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Freeze-Proof Plants

Find tough-as-nails plants that can survive your coldest winters.

Coneflower
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This rugged native wildflower can grow just about anywhere, and most varieties are hardy to Zone 3. Cut down the stems, then add 3-4 inches of mulch to insulate the plants through the winter to help them bounce back beautifully next summer.

Pansies
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If you’re looking for cool-weather color that just won’t quit, plant some pansies. The cheery blooms can survive sudden cold snaps, as well as tolerate weather in the single digits for several hours. Gardeners in Zone 6 and higher can expect pansies to brighten up their landscape for the majority of the winter.

Hosta
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If you’ve ever planted hosta, you know the delight of watching the green leaves pop through the ground during spring. The reliable, shade-loving perennials are hardy to Zone 3.

Japanese Maple
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Japanese Maples are very well-adapted to cool climates, and give brilliant hues of golden chartreuse through burgundy in fall, but they may be at their most beautiful when they are completely bare in winter. Rather than opting for evergreen everything, try a plant that truly gives four unique seasons of interest. Japanese Maples make great winter specimens with their asymmetrical growth and contorted branches.

Viola
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Violas add cheerful winter color to hardiness zones 5 to 10. Some varieties will even keep blooming through warm weather. Violas may lack the larger flowers of their cousins, the pansies, but they are both more heat and cold tolerant, and they are more continuous in their bloom!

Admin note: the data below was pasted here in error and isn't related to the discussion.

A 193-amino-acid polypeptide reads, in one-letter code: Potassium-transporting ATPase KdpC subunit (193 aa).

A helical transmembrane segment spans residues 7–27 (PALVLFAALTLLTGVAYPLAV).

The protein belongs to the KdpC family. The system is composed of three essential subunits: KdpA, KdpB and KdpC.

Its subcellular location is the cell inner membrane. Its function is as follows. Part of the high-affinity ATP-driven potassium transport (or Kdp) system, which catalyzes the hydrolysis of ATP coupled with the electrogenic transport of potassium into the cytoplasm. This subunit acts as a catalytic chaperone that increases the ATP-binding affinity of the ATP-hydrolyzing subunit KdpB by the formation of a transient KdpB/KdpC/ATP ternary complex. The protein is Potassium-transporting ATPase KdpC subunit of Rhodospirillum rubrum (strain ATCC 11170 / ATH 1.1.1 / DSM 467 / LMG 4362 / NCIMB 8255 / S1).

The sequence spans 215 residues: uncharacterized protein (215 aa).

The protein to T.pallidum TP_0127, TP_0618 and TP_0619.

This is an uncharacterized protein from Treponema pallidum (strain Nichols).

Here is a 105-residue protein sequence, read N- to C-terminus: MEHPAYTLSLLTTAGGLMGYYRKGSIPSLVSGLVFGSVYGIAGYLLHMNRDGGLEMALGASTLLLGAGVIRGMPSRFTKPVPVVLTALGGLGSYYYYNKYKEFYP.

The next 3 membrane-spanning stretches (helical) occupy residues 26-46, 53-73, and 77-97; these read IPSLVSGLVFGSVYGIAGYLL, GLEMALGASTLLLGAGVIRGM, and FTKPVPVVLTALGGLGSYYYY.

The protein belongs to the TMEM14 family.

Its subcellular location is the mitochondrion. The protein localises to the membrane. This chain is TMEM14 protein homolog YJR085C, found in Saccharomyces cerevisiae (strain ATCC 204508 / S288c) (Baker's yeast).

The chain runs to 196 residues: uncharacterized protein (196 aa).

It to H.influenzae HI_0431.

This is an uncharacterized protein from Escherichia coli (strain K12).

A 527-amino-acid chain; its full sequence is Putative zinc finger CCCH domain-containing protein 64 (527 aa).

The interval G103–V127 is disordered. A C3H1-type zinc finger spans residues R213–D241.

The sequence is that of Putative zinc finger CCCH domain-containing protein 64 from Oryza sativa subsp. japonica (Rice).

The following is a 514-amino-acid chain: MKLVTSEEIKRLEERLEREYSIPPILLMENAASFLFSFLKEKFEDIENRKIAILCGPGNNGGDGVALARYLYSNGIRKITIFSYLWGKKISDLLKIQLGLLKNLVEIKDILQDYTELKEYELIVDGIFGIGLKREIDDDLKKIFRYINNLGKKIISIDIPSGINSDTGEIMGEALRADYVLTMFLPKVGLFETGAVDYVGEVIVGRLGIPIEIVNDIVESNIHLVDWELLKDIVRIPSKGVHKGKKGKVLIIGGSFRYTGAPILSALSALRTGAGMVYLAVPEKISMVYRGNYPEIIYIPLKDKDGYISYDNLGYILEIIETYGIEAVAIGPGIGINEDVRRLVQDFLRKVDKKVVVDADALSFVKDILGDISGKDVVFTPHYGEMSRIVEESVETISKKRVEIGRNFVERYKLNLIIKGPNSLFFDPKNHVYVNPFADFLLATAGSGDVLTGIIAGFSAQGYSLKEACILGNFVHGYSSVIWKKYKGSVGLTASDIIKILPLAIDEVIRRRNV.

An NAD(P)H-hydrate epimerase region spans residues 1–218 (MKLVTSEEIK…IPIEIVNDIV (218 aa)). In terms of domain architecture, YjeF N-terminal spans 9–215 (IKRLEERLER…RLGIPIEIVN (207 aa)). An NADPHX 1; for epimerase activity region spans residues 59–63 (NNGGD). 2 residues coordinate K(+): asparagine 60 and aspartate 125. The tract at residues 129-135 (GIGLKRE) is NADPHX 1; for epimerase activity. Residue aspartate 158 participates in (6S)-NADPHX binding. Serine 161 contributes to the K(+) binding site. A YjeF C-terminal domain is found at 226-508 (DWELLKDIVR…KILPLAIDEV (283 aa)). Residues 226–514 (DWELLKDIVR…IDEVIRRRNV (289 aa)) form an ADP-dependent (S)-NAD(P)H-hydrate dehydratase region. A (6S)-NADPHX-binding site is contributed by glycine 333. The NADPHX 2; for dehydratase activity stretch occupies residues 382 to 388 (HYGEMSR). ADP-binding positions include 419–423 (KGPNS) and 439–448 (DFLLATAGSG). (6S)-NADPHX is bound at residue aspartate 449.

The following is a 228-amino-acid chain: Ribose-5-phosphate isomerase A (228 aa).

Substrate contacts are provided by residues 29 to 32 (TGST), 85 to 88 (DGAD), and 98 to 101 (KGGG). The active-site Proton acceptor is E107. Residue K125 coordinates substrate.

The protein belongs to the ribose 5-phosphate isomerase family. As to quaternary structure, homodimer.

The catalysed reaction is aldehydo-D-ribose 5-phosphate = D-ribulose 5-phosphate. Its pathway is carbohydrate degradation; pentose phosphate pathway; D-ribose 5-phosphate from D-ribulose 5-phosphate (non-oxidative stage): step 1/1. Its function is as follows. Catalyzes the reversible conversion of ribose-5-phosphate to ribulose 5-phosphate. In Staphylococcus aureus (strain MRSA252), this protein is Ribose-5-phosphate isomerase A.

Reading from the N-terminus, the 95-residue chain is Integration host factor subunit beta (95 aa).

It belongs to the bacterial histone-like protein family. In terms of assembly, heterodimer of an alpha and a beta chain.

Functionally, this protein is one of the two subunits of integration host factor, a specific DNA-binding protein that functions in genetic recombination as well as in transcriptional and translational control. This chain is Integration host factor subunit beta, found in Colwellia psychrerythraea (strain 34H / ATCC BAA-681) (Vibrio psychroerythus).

Cabbages and Kale

Kale and cabbage also are exceptional in large containers with three in a triangular design. Plant tulips or daffodils in the center of the triangle and then place pansies around the edges.

Collards
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Any Southern gardener will tell you collards were a garden staple long before kale came onto the scene. The leafy greens tolerate freezing temperatures and in Zone 8 and higher, you can harvest the leafy greens all winter. In fact, collards will actually taste sweeter if harvested after a frost.

Swiss Chard
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Though not as cold-hardy as kale or collards, Swiss chard will stand up to those first and last frosts of the season.

‘Purrsian Blue’ Catmint
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This perennial has it all — deer resistance, drought tolerance and a long flowering period from early summer to fall frost. The plants gracefully stand up to winter, showing off silver foliage through the cold months.

Candy Stripe Phlox
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‘Candy Stripe’ is a lovely, pink-and-white-striped creeping phlox that creates a carpet of color in the spring — plus, its foliage is evergreen and it’s typically hardy in zones 3 to 9, making it a great year-round groundcover for most gardeners.

Cyclamen
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Cyclamen hederifolium is a hardy performer producing prolific fall blooms. All fall it produces pink to white, ranging from three to six inches tall. They display very attractive foliage that lasts from winter through spring.

Sedum
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You may not expect a succulent to be considered a winter plant, but many sedum varieties are actually very hardy — some can even withstand Zone 3 winters. Leave the seedheads on the plant to add winter interest.